Last Updated on June 5, 2017 by Angela
Building a strong core is vital. Every movement you make comes from your core, so building muscles there will help every workout and even everyday life much better. It also doesn’t hurt to have a nice, toned stomach. However, many people can get stuck in a rut of doing sit up after sit up without seeing the results they want. Here are some of the best core exercises that aren’t sit ups to help you build a strong middle.
This is like a sit-up on steroids. Lie on your back with your arms and legs extended. Using your abdominal muscles, simultaneously raise your legs and your upper body so that you can touch your fingers to your toes (or at least as close as you can get). Lower back down. Be sure to keep your back straight for maximum results.
Bicycle kicks will tone the sides of your body and your abs. Lie on your back with your hands behind your head and your legs out in front of you. Raise both legs off the ground. Bend one knee toward you while simultaneously lifting your chest and twisting your body so your elbow meets your knee. Return to the starting position and repeat on the other side.
This exercise works your glutes and back, which are important parts of your core that sometimes get overlooked. Lie facedown on the floor with your arms and legs extended, palms facing the ground. Pinching your shoulder blades together, lift your arms, chest, and legs off the ground. Slowly return to the floor. For an additional upper body workout, you can bend your elbows and pull your arms back while you’re in the raised position. Extend them back out and lower down.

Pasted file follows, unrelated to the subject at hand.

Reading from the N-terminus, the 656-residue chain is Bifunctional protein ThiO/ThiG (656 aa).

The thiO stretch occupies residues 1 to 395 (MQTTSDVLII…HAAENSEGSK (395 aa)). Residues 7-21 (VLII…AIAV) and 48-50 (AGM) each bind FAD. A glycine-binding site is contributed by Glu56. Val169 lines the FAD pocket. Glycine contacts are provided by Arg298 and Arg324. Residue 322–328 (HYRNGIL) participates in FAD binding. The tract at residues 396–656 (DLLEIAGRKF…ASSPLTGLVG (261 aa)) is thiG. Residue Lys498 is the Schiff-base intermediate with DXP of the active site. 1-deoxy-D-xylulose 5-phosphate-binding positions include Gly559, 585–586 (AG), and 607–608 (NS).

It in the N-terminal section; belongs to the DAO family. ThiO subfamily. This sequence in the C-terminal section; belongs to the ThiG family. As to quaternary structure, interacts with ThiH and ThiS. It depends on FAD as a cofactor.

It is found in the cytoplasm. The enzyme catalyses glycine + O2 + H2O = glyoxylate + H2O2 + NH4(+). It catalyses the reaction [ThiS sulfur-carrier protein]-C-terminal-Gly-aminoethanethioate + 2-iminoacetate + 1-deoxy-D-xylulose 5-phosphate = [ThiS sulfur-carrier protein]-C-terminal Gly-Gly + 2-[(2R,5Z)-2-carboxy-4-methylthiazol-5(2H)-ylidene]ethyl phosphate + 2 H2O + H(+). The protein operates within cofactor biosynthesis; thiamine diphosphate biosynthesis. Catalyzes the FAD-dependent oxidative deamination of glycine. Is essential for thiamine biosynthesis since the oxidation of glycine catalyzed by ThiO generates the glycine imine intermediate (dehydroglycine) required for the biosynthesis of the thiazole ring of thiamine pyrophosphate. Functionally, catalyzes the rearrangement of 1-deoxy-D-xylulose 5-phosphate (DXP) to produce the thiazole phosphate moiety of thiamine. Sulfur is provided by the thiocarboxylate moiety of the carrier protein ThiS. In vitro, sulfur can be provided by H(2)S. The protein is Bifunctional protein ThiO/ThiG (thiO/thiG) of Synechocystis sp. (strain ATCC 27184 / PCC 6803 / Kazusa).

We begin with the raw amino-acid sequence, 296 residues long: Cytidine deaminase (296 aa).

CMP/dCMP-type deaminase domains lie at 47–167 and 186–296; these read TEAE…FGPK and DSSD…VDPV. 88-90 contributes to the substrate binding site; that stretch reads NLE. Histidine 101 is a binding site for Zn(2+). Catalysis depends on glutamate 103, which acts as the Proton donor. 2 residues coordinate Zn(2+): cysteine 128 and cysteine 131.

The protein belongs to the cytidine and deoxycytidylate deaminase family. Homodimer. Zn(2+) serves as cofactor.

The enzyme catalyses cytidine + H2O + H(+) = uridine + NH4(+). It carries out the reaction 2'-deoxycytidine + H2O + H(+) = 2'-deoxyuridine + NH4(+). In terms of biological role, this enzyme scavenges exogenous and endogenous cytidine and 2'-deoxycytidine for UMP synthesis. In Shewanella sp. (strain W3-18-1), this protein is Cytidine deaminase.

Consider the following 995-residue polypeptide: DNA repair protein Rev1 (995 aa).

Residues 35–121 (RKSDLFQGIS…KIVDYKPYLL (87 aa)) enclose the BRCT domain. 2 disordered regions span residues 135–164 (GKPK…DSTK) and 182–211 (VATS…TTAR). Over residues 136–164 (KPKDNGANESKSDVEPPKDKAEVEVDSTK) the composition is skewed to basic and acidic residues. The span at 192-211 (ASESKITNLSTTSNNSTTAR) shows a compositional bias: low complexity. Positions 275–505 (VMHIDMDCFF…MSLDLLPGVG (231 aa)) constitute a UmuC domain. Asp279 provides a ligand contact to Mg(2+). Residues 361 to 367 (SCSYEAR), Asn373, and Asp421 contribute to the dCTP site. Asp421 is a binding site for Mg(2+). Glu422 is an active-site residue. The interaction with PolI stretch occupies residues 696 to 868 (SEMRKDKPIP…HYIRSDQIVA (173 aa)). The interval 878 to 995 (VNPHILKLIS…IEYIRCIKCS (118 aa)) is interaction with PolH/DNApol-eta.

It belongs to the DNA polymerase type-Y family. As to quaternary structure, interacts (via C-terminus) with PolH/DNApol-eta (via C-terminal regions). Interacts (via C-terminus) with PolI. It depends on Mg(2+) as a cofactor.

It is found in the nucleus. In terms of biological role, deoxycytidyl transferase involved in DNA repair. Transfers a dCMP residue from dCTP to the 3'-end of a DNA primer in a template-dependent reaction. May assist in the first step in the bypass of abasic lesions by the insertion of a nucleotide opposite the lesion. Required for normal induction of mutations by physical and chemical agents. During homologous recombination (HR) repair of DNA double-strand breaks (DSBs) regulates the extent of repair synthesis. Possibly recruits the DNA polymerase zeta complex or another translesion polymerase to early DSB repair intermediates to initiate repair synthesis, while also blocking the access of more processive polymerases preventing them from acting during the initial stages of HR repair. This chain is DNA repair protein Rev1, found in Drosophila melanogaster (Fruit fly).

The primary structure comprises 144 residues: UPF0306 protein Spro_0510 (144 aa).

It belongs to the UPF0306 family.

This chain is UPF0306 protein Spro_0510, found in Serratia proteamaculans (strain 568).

The plank is essentially the mother of all core exercises. It works your abs, chest, back, shoulders, and it can easily be done anywhere. Place your hands on the floor directly underneath your shoulders. Put your feet out behind you so your body is in a straight line facing the ground. Engage your abdominal muscles and keep your body level. Make sure that your bottom doesn’t sag or stick up too high in the air. Hold for as long as you can maintain proper form. You can place your knees on the ground if you need a modification.
The plank is great because it’s such a versatile exercise. Moving while you do a plank adds a level of difficulty. Move from your hands to your forearms to work your shoulders. You can also do a “walking plank” where you walk your hands and feet a few inches in each direction.
Sit on the floor with your knees bent in front of you and your feet flat on the ground. Lean back forty-five degrees while keeping your back straight. Slowly twist as far as your can from side to side. You can hold a weight or medicine ball in your hands to make it more challenging.
Lie face up with your legs extended out in front you and your toes pointed. If you need to, put your hands under your glutes for added support. Lift your legs off the floor. Kick each leg a few inches at a time, alternating legs. You can raise your legs up and down as you kick for a tougher exercise.